Even then, and when all is said, the obtuseness and folly of power in Nigeria beggar belief. Power in Nigeria is so powerfully unfeeling and insensitive that even critical dangers to itself simply do not register. Only a political daydreamer, cocooned away from harsh reality, could have mistaken the danger signals flashing all over the nation in the past two weeks as a sign of national quietude and acquiescence with official evil.
It doesn’t take some rocket science or some special clairvoyant gifts to read the pulse of a nation or to glean the mood of a hapless people at the end of their hopeless tether. All it takes is humility and the ability to know when the past has become history and when a new paradigm is finally in place.
It is a political fool that will mistake a major historical tide for a mere ripple in the mighty ocean. There are many political fools in the upper echelons of contemporary leadership in Nigeria. Eventually, it is a feckless monkey that will kill itself. There is nothing more to say on that one. But our heart must bleed for the plight of poor Nigerians who have been deliberately saddled with a monumentally corrupt and inept leadership.
Dear readers, for the past two months, week in and week out, this column has been warning of the dire consequences of toying with petroleum pricing in the name of a bogus subsidy and of the security complications that may confront the nation in the event of compounding industrial strife with political and religious mayhem. Unfortunately, those the gods want to destroy, they first make mad and deaf.
Now, the perfect storm is upon us all. Like a foolhardy commuter, the fourth executive president of Nigeria has walked into a landmine with eyes wide-opened and with the assurance of a sleepwalker. It doesn’t get more bizarre. Some hardnosed analysts have in fact concluded that Jonathan cannot be this naïve and politically challenged. They have concluded that he may in fact be acting out a well-choreographed script whose endgame is the balkanization of Nigeria as we know it. Welcome to Afronistan or Negroslavia where a full slave rebellion is in progress.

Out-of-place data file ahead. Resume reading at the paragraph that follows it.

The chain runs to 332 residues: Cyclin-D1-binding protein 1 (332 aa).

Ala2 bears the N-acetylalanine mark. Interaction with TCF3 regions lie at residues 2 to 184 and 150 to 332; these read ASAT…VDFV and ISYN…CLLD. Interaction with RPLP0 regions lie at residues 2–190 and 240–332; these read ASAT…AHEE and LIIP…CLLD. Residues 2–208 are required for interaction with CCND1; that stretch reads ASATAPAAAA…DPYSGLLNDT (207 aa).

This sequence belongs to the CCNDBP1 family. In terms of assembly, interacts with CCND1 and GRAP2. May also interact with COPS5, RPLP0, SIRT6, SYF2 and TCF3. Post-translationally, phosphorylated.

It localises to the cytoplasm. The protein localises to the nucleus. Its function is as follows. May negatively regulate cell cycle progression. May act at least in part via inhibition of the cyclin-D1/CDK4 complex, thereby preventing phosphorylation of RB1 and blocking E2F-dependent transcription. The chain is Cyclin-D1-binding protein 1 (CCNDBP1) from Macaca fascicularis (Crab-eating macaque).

There comes a time when even dupes realise that they have been a victim of a gigantic swindle. You can only trick a woman into bed once. The rest is dalliance between consenting adults. But there comes a time in the life of a nation when the voiceless find their voice, when the people must say no to conscienceless and unconscionable oppression, when the politically meek finally realise that they are never going to inherit the earth.
The past one week has been unique in the history of the nation. The genie of national will and a pan-Nigerian resolve is out of the bottle. You can break the bottle if you like, but that is like locking the stable after the horse has bolted. It is the birth of a nation by default. It has taken blood, sweat and tears. The funeral pyre is crackling with the bones of old Nigeria. It is bye-bye to Lord Lugard’s colonial monstrosity. Lugard created Nigeria but did not create Nigerians. You cannot give what you don’t have.
In order to man the apparatus of torture and terror he was leaving behind in the name of a new nation, Lugard created a new colonial elite of metropolitan mimic men. They have done excellently well in sustaining the penal colony, the medieval torture wrack. But they are not Nigerians. Otherwise, we would not be in this mess. They are Managers of the Interior such as we encounter in Joseph Conrad’s Heart of Darkness